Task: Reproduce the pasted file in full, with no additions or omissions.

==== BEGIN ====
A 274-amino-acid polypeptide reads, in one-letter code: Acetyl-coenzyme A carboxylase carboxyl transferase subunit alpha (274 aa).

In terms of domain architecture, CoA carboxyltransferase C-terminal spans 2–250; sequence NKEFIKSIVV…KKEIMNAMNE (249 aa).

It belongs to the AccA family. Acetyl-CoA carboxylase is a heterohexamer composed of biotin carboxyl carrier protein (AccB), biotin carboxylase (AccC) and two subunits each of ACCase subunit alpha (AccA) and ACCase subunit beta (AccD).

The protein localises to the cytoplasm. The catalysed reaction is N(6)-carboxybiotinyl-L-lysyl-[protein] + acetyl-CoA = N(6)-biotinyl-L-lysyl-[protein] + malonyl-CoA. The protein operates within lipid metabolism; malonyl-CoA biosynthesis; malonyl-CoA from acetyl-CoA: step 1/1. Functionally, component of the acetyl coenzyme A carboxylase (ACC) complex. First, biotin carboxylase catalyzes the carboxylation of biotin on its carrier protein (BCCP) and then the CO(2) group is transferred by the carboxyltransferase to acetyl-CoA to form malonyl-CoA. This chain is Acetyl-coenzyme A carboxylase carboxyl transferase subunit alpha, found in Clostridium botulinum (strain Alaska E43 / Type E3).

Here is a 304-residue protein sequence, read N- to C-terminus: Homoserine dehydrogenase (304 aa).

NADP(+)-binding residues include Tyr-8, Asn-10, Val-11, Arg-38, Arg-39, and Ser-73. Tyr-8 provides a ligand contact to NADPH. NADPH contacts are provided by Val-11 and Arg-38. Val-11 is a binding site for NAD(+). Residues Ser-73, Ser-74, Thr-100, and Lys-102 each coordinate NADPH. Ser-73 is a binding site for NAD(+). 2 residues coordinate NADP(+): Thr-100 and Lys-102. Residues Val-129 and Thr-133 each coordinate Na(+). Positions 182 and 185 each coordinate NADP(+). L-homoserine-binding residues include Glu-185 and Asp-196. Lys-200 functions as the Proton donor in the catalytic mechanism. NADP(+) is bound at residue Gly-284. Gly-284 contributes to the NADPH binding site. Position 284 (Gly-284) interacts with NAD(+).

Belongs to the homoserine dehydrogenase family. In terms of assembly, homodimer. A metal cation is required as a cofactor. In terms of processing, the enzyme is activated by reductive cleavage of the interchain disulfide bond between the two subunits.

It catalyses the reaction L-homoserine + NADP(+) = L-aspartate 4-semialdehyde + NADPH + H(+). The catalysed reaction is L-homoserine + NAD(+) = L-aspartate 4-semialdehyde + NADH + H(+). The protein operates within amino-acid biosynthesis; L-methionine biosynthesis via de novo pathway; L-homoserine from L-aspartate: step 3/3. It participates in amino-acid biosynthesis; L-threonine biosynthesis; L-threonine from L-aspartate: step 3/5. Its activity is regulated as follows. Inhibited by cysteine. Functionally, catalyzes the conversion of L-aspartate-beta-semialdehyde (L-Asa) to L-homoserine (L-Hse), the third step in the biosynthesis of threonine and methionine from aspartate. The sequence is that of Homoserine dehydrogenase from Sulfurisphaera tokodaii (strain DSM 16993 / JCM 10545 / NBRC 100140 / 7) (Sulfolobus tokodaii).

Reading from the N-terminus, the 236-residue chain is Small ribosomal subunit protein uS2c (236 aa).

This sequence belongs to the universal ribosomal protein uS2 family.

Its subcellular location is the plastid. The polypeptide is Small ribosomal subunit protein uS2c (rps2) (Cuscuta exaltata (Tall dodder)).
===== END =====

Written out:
A 274-amino-acid polypeptide reads, in one-letter code: Acetyl-coenzyme A carboxylase carboxyl transferase subunit alpha (274 aa).

In terms of domain architecture, CoA carboxyltransferase C-terminal spans 2–250; sequence NKEFIKSIVV…KKEIMNAMNE (249 aa).

It belongs to the AccA family. Acetyl-CoA carboxylase is a heterohexamer composed of biotin carboxyl carrier protein (AccB), biotin carboxylase (AccC) and two subunits each of ACCase subunit alpha (AccA) and ACCase subunit beta (AccD).

The protein localises to the cytoplasm. The catalysed reaction is N(6)-carboxybiotinyl-L-lysyl-[protein] + acetyl-CoA = N(6)-biotinyl-L-lysyl-[protein] + malonyl-CoA. The protein operates within lipid metabolism; malonyl-CoA biosynthesis; malonyl-CoA from acetyl-CoA: step 1/1. Functionally, component of the acetyl coenzyme A carboxylase (ACC) complex. First, biotin carboxylase catalyzes the carboxylation of biotin on its carrier protein (BCCP) and then the CO(2) group is transferred by the carboxyltransferase to acetyl-CoA to form malonyl-CoA. This chain is Acetyl-coenzyme A carboxylase carboxyl transferase subunit alpha, found in Clostridium botulinum (strain Alaska E43 / Type E3).

Here is a 304-residue protein sequence, read N- to C-terminus: Homoserine dehydrogenase (304 aa).

NADP(+)-binding residues include Tyr-8, Asn-10, Val-11, Arg-38, Arg-39, and Ser-73. Tyr-8 provides a ligand contact to NADPH. NADPH contacts are provided by Val-11 and Arg-38. Val-11 is a binding site for NAD(+). Residues Ser-73, Ser-74, Thr-100, and Lys-102 each coordinate NADPH. Ser-73 is a binding site for NAD(+). 2 residues coordinate NADP(+): Thr-100 and Lys-102. Residues Val-129 and Thr-133 each coordinate Na(+). Positions 182 and 185 each coordinate NADP(+). L-homoserine-binding residues include Glu-185 and Asp-196. Lys-200 functions as the Proton donor in the catalytic mechanism. NADP(+) is bound at residue Gly-284. Gly-284 contributes to the NADPH binding site. Position 284 (Gly-284) interacts with NAD(+).

Belongs to the homoserine dehydrogenase family. In terms of assembly, homodimer. A metal cation is required as a cofactor. In terms of processing, the enzyme is activated by reductive cleavage of the interchain disulfide bond between the two subunits.

It catalyses the reaction L-homoserine + NADP(+) = L-aspartate 4-semialdehyde + NADPH + H(+). The catalysed reaction is L-homoserine + NAD(+) = L-aspartate 4-semialdehyde + NADH + H(+). The protein operates within amino-acid biosynthesis; L-methionine biosynthesis via de novo pathway; L-homoserine from L-aspartate: step 3/3. It participates in amino-acid biosynthesis; L-threonine biosynthesis; L-threonine from L-aspartate: step 3/5. Its activity is regulated as follows. Inhibited by cysteine. Functionally, catalyzes the conversion of L-aspartate-beta-semialdehyde (L-Asa) to L-homoserine (L-Hse), the third step in the biosynthesis of threonine and methionine from aspartate. The sequence is that of Homoserine dehydrogenase from Sulfurisphaera tokodaii (strain DSM 16993 / JCM 10545 / NBRC 100140 / 7) (Sulfolobus tokodaii).

Reading from the N-terminus, the 236-residue chain is Small ribosomal subunit protein uS2c (236 aa).

This sequence belongs to the universal ribosomal protein uS2 family.

Its subcellular location is the plastid. The polypeptide is Small ribosomal subunit protein uS2c (rps2) (Cuscuta exaltata (Tall dodder)).